In the year that King Uzziah died, I saw the Lord, high and exalted, seated on a throne; and the train of his robe filled the temple. 2 Above him were seraphim, each with six wings: With two wings they covered their faces, with two they covered their feet, and with two they were flying. 3 And they were calling to one another:
“Holy, holy, holy is the Lord Almighty;
the whole earth is full of his glory.”
4 At the sound of their voices the doorposts and thresholds shook and the temple was filled with smoke.
5 “Woe to me!” I cried. “I am ruined! For I am a man of unclean lips, and I live among a people of unclean lips, and my eyes have seen the King, the LordAlmighty.”Isaiah 6:1-5
We sloshed through the serpentine paths of the slum together. Half-naked, barefooted little ones ran alongside us shouting the only English they knew: “How are you? How are you? How are you?”
Clouds of steam spilled from boiling vats of moonshine hugged the ground like a heavy fog. Rain tapped on the sea of rusting corrugated roofs like a billion fingernails. Open sewers overflowed, spilling across our path, under our feet, under those little feet.
“They don’t know they are poor yet,” he said.
When he was their age there was a “movie man” in the slum who owned a television. The movie man cut a hole through the cardboard wall of his home, hung a piece of cloth over it, and charged men a shilling each to peek through it at pornographic movies.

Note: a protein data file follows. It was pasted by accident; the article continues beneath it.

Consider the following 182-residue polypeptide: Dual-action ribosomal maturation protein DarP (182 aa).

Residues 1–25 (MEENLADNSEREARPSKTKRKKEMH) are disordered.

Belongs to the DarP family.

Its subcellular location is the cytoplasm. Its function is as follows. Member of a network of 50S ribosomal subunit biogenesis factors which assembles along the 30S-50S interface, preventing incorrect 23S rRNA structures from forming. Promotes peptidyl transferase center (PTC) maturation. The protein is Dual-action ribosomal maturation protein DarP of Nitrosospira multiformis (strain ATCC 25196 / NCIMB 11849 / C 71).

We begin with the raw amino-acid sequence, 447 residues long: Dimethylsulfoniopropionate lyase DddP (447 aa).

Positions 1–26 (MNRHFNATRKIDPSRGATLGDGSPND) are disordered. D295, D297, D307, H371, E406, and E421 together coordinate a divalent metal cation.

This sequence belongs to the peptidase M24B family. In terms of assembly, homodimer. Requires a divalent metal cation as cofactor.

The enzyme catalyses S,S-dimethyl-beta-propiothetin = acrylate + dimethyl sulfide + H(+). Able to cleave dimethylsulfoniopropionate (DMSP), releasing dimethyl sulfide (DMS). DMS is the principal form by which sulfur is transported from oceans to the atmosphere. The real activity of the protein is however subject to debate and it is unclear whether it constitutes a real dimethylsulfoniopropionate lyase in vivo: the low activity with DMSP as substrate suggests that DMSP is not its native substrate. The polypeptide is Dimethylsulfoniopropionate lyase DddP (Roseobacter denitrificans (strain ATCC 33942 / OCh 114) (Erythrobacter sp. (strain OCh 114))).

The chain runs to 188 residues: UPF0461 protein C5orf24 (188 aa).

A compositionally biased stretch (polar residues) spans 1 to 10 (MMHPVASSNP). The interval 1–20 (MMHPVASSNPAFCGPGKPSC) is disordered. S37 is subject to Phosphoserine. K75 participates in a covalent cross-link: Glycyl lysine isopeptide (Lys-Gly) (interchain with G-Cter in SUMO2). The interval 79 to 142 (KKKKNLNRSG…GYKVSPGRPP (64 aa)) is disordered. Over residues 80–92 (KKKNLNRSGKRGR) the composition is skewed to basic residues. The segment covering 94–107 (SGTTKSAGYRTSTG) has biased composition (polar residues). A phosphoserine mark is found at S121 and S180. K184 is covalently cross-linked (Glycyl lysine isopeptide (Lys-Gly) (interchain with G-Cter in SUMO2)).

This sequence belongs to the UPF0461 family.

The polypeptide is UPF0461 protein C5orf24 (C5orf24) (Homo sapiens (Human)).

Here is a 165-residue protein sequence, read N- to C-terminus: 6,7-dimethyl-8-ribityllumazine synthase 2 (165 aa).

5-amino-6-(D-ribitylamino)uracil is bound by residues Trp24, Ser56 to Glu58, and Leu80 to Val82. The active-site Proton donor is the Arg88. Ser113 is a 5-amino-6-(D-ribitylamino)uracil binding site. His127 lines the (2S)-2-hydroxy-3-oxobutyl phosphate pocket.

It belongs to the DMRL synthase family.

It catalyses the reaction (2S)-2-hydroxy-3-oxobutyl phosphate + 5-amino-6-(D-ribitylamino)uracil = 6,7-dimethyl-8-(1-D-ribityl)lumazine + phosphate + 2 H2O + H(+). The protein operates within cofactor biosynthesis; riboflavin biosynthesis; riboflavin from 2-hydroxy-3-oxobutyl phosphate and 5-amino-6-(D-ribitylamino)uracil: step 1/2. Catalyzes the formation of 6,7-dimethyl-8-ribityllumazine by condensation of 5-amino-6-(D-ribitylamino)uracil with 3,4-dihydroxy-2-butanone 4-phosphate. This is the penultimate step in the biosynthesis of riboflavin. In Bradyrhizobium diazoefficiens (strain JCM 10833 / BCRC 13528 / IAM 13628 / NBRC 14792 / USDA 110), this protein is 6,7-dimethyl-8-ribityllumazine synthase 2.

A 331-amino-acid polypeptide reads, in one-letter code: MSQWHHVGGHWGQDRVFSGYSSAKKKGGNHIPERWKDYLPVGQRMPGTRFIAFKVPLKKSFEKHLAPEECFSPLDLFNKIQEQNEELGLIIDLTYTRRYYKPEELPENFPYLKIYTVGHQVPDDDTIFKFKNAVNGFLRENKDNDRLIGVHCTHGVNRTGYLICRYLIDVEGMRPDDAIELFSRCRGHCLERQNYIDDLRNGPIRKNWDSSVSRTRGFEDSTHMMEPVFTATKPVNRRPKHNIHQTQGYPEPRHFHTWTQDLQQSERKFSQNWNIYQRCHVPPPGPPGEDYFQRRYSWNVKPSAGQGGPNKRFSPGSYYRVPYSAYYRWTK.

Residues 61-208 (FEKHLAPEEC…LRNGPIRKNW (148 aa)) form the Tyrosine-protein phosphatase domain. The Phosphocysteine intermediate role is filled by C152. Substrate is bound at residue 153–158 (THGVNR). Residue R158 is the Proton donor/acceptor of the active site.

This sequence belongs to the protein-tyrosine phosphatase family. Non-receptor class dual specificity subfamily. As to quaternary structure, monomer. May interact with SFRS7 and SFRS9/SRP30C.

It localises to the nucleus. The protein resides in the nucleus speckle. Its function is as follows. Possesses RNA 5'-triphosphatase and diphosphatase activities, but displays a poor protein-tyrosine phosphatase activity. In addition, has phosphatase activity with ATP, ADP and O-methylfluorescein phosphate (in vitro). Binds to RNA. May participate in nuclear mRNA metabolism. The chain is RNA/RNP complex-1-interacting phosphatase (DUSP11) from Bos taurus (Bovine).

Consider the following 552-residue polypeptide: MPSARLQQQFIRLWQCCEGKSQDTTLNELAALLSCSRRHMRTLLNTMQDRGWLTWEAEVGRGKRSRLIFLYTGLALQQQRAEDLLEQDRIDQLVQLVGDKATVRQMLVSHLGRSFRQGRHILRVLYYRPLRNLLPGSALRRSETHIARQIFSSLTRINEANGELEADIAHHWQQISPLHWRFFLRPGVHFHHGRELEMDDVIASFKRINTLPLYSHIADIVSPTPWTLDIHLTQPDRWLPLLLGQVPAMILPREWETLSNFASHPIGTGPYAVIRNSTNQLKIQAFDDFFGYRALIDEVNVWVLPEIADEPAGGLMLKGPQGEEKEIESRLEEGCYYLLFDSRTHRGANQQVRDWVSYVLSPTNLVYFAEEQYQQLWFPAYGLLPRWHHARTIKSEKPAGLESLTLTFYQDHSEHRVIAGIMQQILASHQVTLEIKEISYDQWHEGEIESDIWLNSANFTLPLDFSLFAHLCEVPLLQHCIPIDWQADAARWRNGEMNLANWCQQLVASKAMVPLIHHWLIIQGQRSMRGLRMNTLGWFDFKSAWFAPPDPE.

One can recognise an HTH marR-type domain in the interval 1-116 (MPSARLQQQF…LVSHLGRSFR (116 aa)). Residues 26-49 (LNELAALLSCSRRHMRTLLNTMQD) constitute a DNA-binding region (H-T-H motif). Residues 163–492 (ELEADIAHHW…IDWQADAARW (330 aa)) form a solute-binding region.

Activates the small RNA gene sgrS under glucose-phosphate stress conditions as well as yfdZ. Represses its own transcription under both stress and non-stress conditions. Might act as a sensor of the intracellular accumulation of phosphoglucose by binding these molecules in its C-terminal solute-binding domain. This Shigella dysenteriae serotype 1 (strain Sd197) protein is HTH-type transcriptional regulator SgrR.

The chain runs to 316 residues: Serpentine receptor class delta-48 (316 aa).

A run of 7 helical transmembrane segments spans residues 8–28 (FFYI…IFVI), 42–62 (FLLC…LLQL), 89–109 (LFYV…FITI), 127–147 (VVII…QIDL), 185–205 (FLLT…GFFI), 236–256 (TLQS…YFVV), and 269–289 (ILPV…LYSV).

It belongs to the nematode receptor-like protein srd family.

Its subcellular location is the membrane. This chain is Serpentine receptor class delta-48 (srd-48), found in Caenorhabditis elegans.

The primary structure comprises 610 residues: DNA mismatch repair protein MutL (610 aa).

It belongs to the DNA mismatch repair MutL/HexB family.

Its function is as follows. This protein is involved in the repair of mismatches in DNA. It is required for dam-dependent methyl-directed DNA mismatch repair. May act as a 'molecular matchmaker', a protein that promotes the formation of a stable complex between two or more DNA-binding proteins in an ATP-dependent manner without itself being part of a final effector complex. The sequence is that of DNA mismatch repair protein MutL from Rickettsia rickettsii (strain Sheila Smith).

One day the movie man offered my friend a free peek – not at pornography, but a movie from America. On the screen was a family seated around a large table, a plate filled with food in front of each of them. They were clean and nicely dressed, drinking and refilling, eating and scooping second helpings.
He was hungry, shoeless, often sick; but so was everyone else he knew. When looking at his neighbors he felt normal. But when he looked through the movie man’s window he felt poor.
One day a window into heaven opened and Isaiah saw the Lord seated on a throne. Seraphim shielded their eyes, covered their filthy feet and shouted, “Holy! Holy! Holy is the Lord Almighty! The whole earth is full of his glory!”
Seeing all that God is, Isaiah saw all that he was not. Not holy. Not glorious.
“Woe to me!” he cried.
“I am ruined!” he mourned.
“I am a man of unclean lips, and I live among a people of unclean lips,” he confessed.
“My eyes have seen the King, the Lord Almighty.”
• What has gone unconfessed because it has gone unnoticed?
Forgiver, thank you for opening a window to your holiness and glory. Thank you for revealing my unholy, inglorious, true self.
Thank you for loving me, forgiving me, remaking me. Thank you that my guilt has been taken away and my sin has been atoned for (Isaiah 6:7)
Your mercy endures forever.